A driver charges an electric car at a parking lot of a shopping mall in Tallinn, Estonia, Saturday, Feb. 11, 2023. Many electric vehicle batteries lose power when it’s very cold. (AP Photo / Sergei Grits)

A driver charges an electric car at a parking lot of a shopping mall in Tallinn, Estonia, Saturday, Feb. 11, 2023. Many electric vehicle batteries lose power when it’s very cold. (AP Photo / Sergei Grits)

Global race to boost electric vehicle range in cold weather

Longer trips can be difficult in the coldest weather.

TOK — Alaska’s rugged and frigid interior, where it can get as cold as minus 50 Fahrenheit, is not the place you’d expect to find an electric school bus.

But here is Bus No. 50, with a cartoon horse decal on its side, quietly traversing about 40 miles of snowy and icy roads each day in Tok, shuttling students to school not far from the Canadian border.

It works OK on the daily route. But cold temperatures rob electric vehicle batteries of traveling range, so No. 50 can’t go on longer field trips, or to Anchorage or Fairbanks.

It’s a problem that some owners of electric passenger vehicles and transit officials are finding in cold climates worldwide. At 20 degrees F (minus 7 C), electric vehicles just don’t go as far as they do at the ideal 70 degrees. Part of it is that keeping passengers warm using traditional technology drains the battery.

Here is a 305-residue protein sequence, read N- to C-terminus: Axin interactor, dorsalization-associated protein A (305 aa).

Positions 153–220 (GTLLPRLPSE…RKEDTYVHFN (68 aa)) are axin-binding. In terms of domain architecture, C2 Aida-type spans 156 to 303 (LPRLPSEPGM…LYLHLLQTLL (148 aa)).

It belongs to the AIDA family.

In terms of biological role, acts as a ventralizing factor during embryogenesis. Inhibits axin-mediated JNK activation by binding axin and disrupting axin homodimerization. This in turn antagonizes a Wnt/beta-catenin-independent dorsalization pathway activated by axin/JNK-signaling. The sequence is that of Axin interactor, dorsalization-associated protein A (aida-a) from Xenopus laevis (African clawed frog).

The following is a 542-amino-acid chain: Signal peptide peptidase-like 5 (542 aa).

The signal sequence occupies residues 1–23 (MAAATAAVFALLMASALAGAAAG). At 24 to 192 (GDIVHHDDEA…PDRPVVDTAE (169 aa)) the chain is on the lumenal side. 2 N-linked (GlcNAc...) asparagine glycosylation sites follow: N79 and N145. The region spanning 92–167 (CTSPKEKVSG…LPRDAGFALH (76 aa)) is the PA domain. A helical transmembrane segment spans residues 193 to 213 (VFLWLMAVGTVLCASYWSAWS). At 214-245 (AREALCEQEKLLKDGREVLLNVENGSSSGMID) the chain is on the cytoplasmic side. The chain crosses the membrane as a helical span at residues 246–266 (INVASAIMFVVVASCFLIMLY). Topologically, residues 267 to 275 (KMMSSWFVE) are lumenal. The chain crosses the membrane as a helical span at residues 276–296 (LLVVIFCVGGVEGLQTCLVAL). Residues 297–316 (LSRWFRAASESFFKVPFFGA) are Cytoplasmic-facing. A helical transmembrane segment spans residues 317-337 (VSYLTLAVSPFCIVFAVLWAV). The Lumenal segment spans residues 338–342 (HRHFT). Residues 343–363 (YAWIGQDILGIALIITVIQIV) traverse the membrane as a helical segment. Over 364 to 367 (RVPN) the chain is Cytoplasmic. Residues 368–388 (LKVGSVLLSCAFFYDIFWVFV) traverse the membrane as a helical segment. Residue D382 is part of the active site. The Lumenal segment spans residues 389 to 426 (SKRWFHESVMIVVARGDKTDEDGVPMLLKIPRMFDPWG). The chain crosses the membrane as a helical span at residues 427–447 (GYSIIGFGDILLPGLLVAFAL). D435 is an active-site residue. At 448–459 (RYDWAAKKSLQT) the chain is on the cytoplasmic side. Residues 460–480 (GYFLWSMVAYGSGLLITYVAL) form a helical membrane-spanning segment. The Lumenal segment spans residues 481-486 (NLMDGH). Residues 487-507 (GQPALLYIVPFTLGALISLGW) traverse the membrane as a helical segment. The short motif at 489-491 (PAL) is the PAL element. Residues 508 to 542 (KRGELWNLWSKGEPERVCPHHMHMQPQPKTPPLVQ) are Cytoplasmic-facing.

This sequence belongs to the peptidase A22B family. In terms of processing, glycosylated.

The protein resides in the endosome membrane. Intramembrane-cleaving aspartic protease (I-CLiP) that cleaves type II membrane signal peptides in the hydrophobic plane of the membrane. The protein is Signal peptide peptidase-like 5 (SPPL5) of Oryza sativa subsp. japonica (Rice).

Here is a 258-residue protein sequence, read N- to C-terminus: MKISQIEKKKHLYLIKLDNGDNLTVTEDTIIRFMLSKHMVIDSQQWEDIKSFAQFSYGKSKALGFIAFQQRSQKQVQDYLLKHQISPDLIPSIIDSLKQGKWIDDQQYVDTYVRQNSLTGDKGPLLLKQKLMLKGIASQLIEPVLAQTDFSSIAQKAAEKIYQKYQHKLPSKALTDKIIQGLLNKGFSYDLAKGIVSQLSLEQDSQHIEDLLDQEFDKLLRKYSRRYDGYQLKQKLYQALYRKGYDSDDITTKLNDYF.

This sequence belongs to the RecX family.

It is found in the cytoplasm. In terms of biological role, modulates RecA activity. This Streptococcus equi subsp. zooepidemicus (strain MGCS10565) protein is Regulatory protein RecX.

So longer trips can be difficult in the coldest weather. Transit authorities like Chicago’s, which has pledged to convert its whole bus fleet to electricity by 2040, have to take extraordinary steps to keep electric buses charged and on schedule.

Some automakers and drivers fear lower battery range in the cold could limit acceptance of electric cars, trucks and buses, at a time when emissions from transportation must go down sharply to address climate change. There is hope. Scientists are racing to perfect new battery chemistries that don’t lose as much energy in cold weather as today’s lithium-ion systems.

Also, cars equipped with efficient heat pumps don’t lose as much range in the cold.

“It is a problem to have batteries in cold weather, and we have a pretty cold climate, one of the coldest in North America,” said Stretch Blackard, owner of Tok Transportation, which contracts with the local schools.

When the temperature hits zero, his cost to run Tok’s electric bus doubles. Tok has among the highest electricity prices in the nation.